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Carpal tunnel NS MOM
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diagnosis, conservative and surgical management of carpal tunnel syndrome (CTS) in primary and secondary care, including pregnant women
Out of scope:
repetitive strain syndrome
CTS occurs when the median nerve becomes compressed within the carpal tunnel 
CTS causes numbness or tingling in the fingers innervated by the median nerve (ie the thumb, index and middle fingers)
The care map has been updated in line with the following guidelines:
 American Academy of Orthopaedic Surgeons (AAOS). Clinical practice guideline on the diagnosis of carpal tunnel syndrome. Rosemont, IL, US: AAOS; 2007.
 PRODIGY. Carpal tunnel syndrome. Version 1.0. Newcastle upon Tyne: PRODIGY; 2008.
 American Academy of Orthopaedic Surgeons (AAOS). Clinical practice guideline on the treatment of carpal tunnel syndrome. Rosemont, IL, US: AAOS; 2008.
Further information was provided by the following references: [3,4,5,7-12].
Clinical presentation :
tingling numbness or pain in the distribution of the median nerve:
half the ring finger
symptoms are often worse at night, causing wakening
some people present atypically, eg sensory changes in all digits
Typical signs and symptoms of carpal tunnel syndrome (CTS) include:
discomfort, paraesthesia, weakness, or clumsiness in the median nerve distribution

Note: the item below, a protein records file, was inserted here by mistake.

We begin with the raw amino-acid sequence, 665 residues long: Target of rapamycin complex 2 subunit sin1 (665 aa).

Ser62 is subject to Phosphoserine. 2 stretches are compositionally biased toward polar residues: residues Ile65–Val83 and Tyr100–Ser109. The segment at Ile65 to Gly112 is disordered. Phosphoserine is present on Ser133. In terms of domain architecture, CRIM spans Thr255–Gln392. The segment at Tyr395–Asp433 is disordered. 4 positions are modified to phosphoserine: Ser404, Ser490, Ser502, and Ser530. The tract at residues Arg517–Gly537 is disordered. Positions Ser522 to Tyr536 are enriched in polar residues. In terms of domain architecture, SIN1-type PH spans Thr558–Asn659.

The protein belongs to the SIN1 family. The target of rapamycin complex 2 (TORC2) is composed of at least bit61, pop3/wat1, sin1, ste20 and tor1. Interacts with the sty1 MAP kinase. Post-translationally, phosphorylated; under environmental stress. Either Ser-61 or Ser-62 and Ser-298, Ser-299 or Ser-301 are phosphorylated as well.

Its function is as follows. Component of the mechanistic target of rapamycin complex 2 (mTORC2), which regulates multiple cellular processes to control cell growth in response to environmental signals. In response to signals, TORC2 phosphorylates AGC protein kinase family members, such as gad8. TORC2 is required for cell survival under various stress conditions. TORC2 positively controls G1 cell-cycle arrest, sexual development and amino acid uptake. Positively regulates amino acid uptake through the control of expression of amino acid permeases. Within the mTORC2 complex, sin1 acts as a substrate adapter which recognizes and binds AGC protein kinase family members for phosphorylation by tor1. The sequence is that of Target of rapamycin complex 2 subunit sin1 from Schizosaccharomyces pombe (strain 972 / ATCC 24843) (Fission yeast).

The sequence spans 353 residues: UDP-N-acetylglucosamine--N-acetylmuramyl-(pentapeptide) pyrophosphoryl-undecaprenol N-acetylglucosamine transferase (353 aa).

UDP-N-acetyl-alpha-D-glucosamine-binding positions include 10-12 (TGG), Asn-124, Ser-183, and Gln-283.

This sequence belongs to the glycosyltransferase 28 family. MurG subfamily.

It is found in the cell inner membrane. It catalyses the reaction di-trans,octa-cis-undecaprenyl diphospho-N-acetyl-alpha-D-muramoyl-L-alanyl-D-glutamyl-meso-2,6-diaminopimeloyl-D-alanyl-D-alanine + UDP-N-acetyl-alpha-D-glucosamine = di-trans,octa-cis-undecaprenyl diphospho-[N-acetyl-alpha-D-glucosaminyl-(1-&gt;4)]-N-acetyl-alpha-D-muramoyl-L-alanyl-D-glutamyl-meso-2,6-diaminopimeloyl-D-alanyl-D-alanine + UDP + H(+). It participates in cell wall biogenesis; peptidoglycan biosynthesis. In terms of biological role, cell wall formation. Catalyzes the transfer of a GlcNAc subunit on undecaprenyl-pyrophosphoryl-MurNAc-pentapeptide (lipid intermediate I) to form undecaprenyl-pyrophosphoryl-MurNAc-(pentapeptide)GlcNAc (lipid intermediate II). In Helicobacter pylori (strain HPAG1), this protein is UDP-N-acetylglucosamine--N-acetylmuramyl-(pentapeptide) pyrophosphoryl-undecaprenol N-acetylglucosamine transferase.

dull, aching discomfort in the hand, forearm, or upper arm 
paraesthesia in the hand 
weakness or clumsiness of the hand, particularly :
thumb grip, causing the person to drop objects
fine finger function
provocation of symptoms by :
sustained hand or arm positions
repetitive actions of the hand or wrist
mitigation of symptoms by :
changing hand posture
shaking the wrist
hand changes :
Physical examination can be normal, or reveal :
sensory loss in the median nerve distribution, including loss of two-point discrimination
weakness or atrophy of thenar muscles
dry skin of the thumb, index, and middle fingers
positive Phalen's test – flexing the wrist for 60 seconds causes pain or paraesthesia in the median nerve distribution
positive Tinel's sign – lightly tapping the median nerve at the wrist causes a distal lancinating paraesthesia in the median nerve distribution
positive carpal tunnel compression test – pressure over the proximal edge of the carpal ligament causes paraesthesia to develop or increase in the median nerve distribution
MSK Interface provide assessment, diagnostic and treatment of a wide variety of musculoskeletal conditions. This includes both simple and complex problems that may traditionally have been referred direct to orthopaedics.
Primarily the role is assessment of non-surgical cases or assessing and triaging those patients where the need for surgery is not obvious.
Treatments include an injection service, exercise therapy, self-management programs and referral on for physiotherapy, podiatry and surgical appliances as required.
Diagnostics includes access to MRI and ultrasound when deemed clinically relevant by the clinician